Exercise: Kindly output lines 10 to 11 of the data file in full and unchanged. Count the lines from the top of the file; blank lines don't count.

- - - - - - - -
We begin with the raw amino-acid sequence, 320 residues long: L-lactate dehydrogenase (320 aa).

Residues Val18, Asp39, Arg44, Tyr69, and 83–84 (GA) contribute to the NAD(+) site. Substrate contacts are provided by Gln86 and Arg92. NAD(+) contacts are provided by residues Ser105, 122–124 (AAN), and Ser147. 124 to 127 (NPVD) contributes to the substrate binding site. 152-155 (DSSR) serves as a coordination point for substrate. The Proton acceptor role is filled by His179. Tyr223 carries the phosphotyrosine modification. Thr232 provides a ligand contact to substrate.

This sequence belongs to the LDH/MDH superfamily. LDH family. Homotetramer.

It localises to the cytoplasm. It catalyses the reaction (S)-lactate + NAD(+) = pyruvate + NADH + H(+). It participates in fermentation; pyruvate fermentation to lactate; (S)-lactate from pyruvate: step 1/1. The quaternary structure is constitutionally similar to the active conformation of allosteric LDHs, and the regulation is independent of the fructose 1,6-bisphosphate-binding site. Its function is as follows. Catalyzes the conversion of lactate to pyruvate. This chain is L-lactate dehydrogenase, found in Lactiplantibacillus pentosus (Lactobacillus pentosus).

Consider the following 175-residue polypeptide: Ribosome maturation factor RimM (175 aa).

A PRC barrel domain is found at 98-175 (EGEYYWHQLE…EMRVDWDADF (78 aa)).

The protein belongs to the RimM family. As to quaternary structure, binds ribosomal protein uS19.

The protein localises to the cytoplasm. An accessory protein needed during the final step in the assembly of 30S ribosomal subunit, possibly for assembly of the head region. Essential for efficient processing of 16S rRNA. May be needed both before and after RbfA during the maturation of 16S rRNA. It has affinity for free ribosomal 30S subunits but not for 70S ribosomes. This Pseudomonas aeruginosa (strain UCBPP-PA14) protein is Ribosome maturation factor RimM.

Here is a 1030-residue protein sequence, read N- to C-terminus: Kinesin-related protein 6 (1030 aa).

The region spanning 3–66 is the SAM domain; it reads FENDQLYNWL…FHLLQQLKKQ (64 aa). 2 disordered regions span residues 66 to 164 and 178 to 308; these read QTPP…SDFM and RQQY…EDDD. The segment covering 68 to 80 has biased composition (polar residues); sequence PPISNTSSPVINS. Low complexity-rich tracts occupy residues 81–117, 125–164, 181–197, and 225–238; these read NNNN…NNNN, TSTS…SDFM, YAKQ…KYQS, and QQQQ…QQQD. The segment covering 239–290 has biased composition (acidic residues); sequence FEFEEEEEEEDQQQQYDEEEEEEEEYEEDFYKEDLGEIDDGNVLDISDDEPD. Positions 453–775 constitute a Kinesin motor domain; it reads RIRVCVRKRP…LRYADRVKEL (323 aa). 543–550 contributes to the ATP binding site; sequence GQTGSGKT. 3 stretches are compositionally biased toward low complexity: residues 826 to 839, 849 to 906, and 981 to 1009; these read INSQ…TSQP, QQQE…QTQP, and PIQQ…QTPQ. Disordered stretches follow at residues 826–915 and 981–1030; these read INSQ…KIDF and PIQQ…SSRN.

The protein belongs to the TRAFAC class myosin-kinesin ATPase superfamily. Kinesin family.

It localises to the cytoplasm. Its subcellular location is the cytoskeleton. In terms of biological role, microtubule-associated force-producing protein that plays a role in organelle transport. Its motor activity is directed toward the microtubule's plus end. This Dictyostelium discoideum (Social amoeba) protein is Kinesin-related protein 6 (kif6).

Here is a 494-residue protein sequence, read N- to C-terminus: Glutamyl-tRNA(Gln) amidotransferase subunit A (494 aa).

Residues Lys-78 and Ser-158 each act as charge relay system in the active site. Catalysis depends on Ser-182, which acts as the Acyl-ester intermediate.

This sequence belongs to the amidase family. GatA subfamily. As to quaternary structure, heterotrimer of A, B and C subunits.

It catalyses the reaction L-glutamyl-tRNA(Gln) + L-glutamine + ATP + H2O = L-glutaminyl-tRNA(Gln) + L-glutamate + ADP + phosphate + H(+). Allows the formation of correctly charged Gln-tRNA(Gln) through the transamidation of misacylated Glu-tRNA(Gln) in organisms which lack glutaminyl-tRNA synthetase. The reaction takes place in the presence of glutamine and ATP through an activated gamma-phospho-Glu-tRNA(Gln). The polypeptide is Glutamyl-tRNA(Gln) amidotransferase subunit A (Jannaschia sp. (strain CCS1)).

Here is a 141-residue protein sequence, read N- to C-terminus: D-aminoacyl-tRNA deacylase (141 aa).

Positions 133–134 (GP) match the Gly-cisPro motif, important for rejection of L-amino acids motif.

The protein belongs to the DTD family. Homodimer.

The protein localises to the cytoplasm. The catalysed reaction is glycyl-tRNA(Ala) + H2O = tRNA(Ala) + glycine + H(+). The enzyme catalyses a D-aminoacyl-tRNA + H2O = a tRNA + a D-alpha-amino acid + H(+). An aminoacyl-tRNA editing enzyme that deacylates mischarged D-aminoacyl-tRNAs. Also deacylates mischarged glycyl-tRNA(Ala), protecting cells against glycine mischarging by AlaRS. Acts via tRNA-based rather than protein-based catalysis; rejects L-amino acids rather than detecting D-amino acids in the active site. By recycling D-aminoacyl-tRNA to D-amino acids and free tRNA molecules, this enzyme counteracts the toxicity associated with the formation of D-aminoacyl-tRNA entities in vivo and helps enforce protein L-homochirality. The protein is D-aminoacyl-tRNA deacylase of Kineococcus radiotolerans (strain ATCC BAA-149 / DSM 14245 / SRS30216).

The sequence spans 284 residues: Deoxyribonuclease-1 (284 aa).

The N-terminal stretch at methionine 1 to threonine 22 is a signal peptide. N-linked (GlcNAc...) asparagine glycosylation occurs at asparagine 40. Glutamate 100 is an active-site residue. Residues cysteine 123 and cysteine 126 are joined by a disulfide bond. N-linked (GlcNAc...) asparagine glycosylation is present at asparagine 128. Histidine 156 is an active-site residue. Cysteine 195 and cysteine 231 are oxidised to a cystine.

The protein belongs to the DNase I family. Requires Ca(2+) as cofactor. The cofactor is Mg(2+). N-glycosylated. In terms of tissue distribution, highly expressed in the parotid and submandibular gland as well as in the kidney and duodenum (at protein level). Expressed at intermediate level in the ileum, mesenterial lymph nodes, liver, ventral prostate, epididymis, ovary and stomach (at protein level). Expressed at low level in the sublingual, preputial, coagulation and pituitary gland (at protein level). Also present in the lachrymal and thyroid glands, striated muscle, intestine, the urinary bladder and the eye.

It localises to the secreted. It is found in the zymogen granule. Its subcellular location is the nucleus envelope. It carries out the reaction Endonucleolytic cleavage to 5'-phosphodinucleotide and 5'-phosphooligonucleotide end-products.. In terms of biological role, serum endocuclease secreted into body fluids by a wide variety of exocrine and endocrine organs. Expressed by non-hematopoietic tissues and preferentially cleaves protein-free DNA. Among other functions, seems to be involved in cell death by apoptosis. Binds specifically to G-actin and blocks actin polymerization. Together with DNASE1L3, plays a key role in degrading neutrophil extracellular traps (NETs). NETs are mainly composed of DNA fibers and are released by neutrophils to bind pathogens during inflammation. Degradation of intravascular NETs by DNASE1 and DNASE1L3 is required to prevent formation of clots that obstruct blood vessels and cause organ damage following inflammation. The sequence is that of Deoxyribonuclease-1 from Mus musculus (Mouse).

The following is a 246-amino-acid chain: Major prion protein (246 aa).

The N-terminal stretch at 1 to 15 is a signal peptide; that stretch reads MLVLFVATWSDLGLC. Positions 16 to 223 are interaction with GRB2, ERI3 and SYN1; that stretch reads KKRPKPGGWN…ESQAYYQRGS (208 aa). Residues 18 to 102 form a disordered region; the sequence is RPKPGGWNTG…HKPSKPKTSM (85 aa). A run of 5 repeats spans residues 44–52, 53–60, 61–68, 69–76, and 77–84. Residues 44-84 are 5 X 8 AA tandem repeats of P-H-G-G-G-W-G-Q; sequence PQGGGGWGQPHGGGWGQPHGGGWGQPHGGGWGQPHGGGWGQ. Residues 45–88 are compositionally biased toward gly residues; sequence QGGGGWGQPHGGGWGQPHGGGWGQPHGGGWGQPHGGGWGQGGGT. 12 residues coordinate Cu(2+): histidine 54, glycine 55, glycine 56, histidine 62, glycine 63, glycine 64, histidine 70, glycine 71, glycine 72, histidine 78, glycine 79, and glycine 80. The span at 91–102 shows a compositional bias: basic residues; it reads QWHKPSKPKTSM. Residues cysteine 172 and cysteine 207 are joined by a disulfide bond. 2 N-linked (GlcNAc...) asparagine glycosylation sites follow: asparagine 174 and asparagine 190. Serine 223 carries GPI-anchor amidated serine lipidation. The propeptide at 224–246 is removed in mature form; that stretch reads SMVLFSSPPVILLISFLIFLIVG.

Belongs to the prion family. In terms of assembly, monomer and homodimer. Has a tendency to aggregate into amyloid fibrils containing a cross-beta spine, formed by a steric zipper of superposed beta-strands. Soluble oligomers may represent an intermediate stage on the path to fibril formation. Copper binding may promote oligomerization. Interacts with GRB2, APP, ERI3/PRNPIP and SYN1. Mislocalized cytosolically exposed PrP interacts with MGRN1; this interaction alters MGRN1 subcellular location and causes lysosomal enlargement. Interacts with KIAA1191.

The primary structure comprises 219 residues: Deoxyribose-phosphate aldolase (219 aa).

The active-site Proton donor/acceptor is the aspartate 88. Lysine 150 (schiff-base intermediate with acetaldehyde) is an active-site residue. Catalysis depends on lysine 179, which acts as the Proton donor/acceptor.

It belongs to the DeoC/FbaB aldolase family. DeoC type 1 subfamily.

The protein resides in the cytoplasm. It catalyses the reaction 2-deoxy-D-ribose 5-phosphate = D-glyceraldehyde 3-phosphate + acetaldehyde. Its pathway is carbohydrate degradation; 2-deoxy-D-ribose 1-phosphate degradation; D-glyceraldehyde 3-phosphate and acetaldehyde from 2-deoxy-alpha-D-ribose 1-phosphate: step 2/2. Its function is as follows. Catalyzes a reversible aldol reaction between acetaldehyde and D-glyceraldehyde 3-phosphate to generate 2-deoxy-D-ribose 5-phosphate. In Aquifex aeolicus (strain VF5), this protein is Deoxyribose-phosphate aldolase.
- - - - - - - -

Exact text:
The region spanning 3–66 is the SAM domain; it reads FENDQLYNWL…FHLLQQLKKQ (64 aa). 2 disordered regions span residues 66 to 164 and 178 to 308; these read QTPP…SDFM and RQQY…EDDD. The segment covering 68 to 80 has biased composition (polar residues); sequence PPISNTSSPVINS. Low complexity-rich tracts occupy residues 81–117, 125–164, 181–197, and 225–238; these read NNNN…NNNN, TSTS…SDFM, YAKQ…KYQS, and QQQQ…QQQD. The segment covering 239–290 has biased composition (acidic residues); sequence FEFEEEEEEEDQQQQYDEEEEEEEEYEEDFYKEDLGEIDDGNVLDISDDEPD. Positions 453–775 constitute a Kinesin motor domain; it reads RIRVCVRKRP…LRYADRVKEL (323 aa). 543–550 contributes to the ATP binding site; sequence GQTGSGKT. 3 stretches are compositionally biased toward low complexity: residues 826 to 839, 849 to 906, and 981 to 1009; these read INSQ…TSQP, QQQE…QTQP, and PIQQ…QTPQ. Disordered stretches follow at residues 826–915 and 981–1030; these read INSQ…KIDF and PIQQ…SSRN.

The protein belongs to the TRAFAC class myosin-kinesin ATPase superfamily. Kinesin family.